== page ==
Liberal Democrats Formally Call for a Green New Deal, Giving Substance to a Rallying Cry
Liberal Democrats put flesh on their “Green New Deal” slogan on Thursday with a sweeping resolution intended to redefine the national debate on climate change by calling for the United States to eliminate additional emissions of carbon by 2030. The measure, drafted by freshman Representative Alexandria Ocasio-Cortez of New York and Senator Edward J. Markey of Massachusetts, is intended to answer the demand, by the party’s restive base, for a grand strategy that combats climate change, creates jobs and offers an affirmative response to the challenge to core party values posed by President Trump. The resolution has more breadth than detail and is so ambitious that Republicans greeted it with derision. Its legislative prospects are bleak in the foreseeable future; Speaker Nancy Pelosi of California has no plan to bring it to the floor for a vote, according to a Democratic leadership aide with direct knowledge of her plans. But as a blueprint for liberal ambition, it was breathtaking. Lisa Friedman and Glenn Thrush report. (NY Times)
Wildlife rescues may inform orca strategies
Among all the endangered Great Apes in the world, only the mountain gorillas of Africa are in the midst of a population increase, and success has been largely attributed to a close connection with humans — allowing medical intervention when necessary. How gorillas were rescued from extinction could provide some ideas for saving the southern resident killer whales, according to Joe Gaydos, a veterinarian with the SeaDoc Society and a leader in the effort to develop medical records for the 75 endangered orcas. Chris Dunagan reports in Part 2 of the series. (Salish Sea Currents)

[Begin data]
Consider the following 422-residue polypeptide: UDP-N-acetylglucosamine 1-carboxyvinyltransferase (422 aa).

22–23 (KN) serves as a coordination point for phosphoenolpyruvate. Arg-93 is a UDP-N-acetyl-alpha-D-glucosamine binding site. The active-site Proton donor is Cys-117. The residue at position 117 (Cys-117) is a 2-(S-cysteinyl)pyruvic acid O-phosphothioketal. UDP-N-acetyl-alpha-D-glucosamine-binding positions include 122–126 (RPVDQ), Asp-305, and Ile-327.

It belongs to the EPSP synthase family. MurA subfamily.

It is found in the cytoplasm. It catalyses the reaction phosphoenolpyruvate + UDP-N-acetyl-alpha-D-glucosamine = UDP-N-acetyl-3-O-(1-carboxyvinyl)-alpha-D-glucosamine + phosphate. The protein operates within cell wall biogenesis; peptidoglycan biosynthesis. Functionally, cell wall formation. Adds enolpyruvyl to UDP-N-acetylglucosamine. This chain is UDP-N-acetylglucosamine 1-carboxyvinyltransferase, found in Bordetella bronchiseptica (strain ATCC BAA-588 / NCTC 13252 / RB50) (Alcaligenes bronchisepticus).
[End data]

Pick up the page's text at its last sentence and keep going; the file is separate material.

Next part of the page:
$20,000 reward offered for information about Puget Sound sea lion shootings
NOAA Fisheries’ Office of Law Enforcement is offering up to a $20,000 reward for information after more than 12 sea lions were found shot around West Seattle since September.... Anyone with information is asked to call 206-526-4300, or the 24/7 hotline for reporting marine resource violations at 1-800-853-1964. Sea lions are protected by the Marine Mammal Act. The fine for killing a sea lion can be up to a year in prison and penalties of up to $28,520. The illegal killings often have no witnesses, so it's rare anyone is prosecuted for the crime. (KING)
If you like to watch: Voyage to the Bottom of the Salish Sea
In this episode, Joe Gaydos and Team SeaDoc embark on a week of deep-sea exploration in the Salish Sea where they break a world record and make observations never before recorded by scientists. (Salish Sea Wild)
Now, your weekend tug weather--
West Entrance U.S. Waters Strait Of Juan De Fuca- 317 AM PST Fri Feb 8 2019
GALE WARNING IN EFFECT FROM THIS EVENING THROUGH LATE SATURDAY NIGHT
TODAY SW wind to 10 kt becoming E 15 to 25 kt in the afternoon. Wind waves 1 ft or less building to 2 to 4 ft in the afternoon. W swell 6 ft at 12 seconds. A chance of snow in the morning then snow in the afternoon.
TONIGHT E wind 15 to 25 kt rising to 25 to 35 kt after midnight. Combined seas 5 to 8 ft with a dominant period of 17 seconds. A chance of snow.
SAT NE wind 25 to 35 kt becoming 30 to 40 kt in the afternoon. Combined seas 8 to 9 ft with a dominant period of 19 seconds. A chance of snow in the morning.
SAT NIGHT NE wind 25 to 35 kt. Combined seas 7 to 8 ft with a dominant period of 19 seconds.
SUN E wind 5 to 15 kt. Wind waves 1 to 2 ft. W swell 5 ft at 17 seconds.
"Salish Sea News & Weather" is compiled as a community service by Mike Sato. To subscribe, send your name and email to msato (@) salishseacom.com. Your email information is never shared and you can unsubscribe at any time.
Salish Sea News: Communicate, Educate, Advocate
Follow on Twitter.
Salish Sea Communications: Truth Well Told